DENMARK – Danish pension funds are keeping society dependent on fossil fuels through their investment, and not using their huge potential for investment in renewable energy, research by the World Wildlife Fund (WWF) has concluded.

The study, carried out by the Danish branch of the WWF, ranks the country's eight largest funds according to how climate-friendly their investment is, based on data available on pension fund websites and direct responses from the funds themselves.

None of the big funds achieved more than 50% of the potential score, the organisation said.

PKA achieved the highest score out of the eight pension funds, with five out of a possible 10 points, followed by PensionDanmark and PFA, with four each.

ATP, Danica Pension, Industriens Pension and Nordea Life & Pension took joint third place with two points each, while Sampension came in last with just one point.

The ranking is based on a range of parameters the WWF sees as contributing to making a pension fund climate-aware, including investment goals and exclusion lists.

The WWF noted that a broad majority of the Danish parliament supported the aim of making Denmark independent of fossil fuels by 2050.

"But if we – and the rest of the world – are to achieve this goal, everyone, and to a great extent financially strong investors, have to pull society in the right direction and stop investing money in fossil energy," it said.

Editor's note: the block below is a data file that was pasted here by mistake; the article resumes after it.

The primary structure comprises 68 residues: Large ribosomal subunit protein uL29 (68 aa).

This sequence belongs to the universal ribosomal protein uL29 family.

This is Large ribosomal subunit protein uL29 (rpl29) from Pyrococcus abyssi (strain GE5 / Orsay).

None of the pension funds in the study set a clear and quantitative target to increase their investments in sustainable energy and energy-efficiency technology, the WWF said.

"This is in spite of the fact most pension funds say their investment takes account of climate and green energy," the study said.

Only PensionDanmark, PFA and PKA had clearly stated that they focused on increasing investment in green energy, but they had still not set a tangible target, it said.

Among its conclusions, the study said pension funds generally focused more on creating the maximum possible economic return than on investing on the basis of ethics and safeguarding of social responsibility, as most claimed they did.

It also said current legislation did not encourage pension funds' green investments, but instead constituted a barrier with its relatively narrow focus on economic returns.

While several of the pension funds did invest in green energy in one form or another, this was primarily as part of their efforts to diversify investments as much as possible – few had a renewable energy and energy efficiency investment focus, the WWF concluded.

Also, even those pension funds investing most purposefully in green energy also invested in fossil energy.

"None of the participating pension funds has the aim of pulling out of investment in fossil fuel sources," it said.